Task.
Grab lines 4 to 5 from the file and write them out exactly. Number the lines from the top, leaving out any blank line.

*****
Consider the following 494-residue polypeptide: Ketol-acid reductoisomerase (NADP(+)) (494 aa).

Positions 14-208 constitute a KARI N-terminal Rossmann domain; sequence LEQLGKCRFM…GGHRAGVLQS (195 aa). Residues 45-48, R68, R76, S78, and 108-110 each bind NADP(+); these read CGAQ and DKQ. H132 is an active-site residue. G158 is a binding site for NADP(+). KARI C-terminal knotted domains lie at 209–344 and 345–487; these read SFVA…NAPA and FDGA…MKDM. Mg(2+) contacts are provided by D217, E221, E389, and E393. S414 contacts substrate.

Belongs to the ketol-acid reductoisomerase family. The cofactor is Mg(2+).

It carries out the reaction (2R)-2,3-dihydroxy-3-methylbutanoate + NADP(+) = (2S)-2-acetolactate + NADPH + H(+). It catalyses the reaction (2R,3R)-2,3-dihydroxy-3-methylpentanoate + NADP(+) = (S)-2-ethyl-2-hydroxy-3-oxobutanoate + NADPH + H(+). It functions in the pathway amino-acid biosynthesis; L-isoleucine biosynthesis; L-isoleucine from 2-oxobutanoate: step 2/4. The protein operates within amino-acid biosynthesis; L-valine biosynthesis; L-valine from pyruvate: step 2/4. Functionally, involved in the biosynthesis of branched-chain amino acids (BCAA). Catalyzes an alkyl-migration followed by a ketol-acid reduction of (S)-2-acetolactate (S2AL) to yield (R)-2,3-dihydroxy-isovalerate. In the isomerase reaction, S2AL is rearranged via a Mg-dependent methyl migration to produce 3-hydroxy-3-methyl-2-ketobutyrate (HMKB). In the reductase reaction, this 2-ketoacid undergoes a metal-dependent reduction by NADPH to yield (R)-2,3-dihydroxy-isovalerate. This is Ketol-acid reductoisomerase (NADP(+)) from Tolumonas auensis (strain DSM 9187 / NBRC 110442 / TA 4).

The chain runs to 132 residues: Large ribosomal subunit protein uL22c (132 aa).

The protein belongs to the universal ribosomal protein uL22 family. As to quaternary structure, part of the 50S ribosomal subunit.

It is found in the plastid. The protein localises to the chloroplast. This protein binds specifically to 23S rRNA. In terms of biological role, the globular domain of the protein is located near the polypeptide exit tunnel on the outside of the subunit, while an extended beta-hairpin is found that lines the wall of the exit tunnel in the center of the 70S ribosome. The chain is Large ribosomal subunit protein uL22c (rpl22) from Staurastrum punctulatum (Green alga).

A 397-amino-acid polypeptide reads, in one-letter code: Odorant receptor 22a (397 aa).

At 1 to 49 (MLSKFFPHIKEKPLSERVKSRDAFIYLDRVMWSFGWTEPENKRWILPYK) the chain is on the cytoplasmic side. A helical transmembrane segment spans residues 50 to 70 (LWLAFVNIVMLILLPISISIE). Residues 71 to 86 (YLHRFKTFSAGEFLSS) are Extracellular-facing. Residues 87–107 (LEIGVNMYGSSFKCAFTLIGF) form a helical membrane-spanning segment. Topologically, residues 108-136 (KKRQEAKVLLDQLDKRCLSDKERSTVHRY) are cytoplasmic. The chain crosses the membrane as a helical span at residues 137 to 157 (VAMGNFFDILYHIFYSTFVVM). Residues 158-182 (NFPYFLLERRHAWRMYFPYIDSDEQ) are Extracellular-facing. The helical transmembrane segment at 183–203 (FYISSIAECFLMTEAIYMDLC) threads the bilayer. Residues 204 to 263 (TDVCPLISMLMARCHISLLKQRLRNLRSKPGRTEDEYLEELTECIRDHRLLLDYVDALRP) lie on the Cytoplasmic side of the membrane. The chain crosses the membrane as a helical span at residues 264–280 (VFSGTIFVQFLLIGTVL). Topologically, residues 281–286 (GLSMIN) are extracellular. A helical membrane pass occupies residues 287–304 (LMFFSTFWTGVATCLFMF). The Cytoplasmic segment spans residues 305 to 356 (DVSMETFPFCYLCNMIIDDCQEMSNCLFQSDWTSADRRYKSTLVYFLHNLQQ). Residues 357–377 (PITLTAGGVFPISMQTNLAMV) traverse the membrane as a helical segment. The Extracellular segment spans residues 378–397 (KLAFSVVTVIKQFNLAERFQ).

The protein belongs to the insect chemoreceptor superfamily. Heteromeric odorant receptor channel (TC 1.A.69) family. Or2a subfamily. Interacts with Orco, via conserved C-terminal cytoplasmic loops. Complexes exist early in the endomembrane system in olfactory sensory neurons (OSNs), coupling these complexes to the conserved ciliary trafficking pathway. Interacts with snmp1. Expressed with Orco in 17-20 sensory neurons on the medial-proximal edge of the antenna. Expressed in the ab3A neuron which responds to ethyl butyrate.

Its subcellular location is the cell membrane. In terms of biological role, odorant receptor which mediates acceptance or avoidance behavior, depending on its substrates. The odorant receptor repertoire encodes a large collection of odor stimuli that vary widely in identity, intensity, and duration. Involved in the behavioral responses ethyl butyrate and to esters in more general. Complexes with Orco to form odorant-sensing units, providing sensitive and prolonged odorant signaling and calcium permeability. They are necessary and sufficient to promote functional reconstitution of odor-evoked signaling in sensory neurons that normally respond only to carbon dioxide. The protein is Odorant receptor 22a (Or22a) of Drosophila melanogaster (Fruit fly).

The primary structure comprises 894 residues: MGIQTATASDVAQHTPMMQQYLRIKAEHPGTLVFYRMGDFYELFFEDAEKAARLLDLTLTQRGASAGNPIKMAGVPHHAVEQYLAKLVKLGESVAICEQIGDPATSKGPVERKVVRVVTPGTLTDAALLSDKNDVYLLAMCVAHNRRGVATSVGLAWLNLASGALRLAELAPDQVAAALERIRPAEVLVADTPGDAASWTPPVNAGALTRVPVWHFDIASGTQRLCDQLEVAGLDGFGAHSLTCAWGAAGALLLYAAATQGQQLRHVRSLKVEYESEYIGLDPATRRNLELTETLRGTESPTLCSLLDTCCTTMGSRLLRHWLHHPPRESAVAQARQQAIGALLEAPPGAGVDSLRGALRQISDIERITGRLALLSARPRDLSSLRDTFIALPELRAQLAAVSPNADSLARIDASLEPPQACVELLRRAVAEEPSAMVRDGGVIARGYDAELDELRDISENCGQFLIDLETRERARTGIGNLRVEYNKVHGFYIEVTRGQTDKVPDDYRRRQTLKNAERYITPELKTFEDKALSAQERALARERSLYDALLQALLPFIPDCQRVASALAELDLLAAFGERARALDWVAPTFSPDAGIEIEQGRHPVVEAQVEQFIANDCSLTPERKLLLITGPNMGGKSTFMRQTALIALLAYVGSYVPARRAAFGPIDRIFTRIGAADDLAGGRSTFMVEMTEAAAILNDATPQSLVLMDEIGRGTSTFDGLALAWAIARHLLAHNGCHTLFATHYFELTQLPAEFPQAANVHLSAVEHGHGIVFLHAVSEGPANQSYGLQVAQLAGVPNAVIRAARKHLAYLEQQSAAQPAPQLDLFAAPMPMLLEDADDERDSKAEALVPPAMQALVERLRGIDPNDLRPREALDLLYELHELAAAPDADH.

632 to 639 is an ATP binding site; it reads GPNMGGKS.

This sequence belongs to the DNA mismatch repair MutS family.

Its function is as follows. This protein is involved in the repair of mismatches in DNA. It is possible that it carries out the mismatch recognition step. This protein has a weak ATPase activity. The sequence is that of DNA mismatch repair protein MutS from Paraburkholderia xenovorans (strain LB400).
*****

It carries out the reaction (2R)-2,3-dihydroxy-3-methylbutanoate + NADP(+) = (2S)-2-acetolactate + NADPH + H(+). It catalyses the reaction (2R,3R)-2,3-dihydroxy-3-methylpentanoate + NADP(+) = (S)-2-ethyl-2-hydroxy-3-oxobutanoate + NADPH + H(+). It functions in the pathway amino-acid biosynthesis; L-isoleucine biosynthesis; L-isoleucine from 2-oxobutanoate: step 2/4. The protein operates within amino-acid biosynthesis; L-valine biosynthesis; L-valine from pyruvate: step 2/4. Functionally, involved in the biosynthesis of branched-chain amino acids (BCAA). Catalyzes an alkyl-migration followed by a ketol-acid reduction of (S)-2-acetolactate (S2AL) to yield (R)-2,3-dihydroxy-isovalerate. In the isomerase reaction, S2AL is rearranged via a Mg-dependent methyl migration to produce 3-hydroxy-3-methyl-2-ketobutyrate (HMKB). In the reductase reaction, this 2-ketoacid undergoes a metal-dependent reduction by NADPH to yield (R)-2,3-dihydroxy-isovalerate. This is Ketol-acid reductoisomerase (NADP(+)) from Tolumonas auensis (strain DSM 9187 / NBRC 110442 / TA 4).

The chain runs to 132 residues: Large ribosomal subunit protein uL22c (132 aa).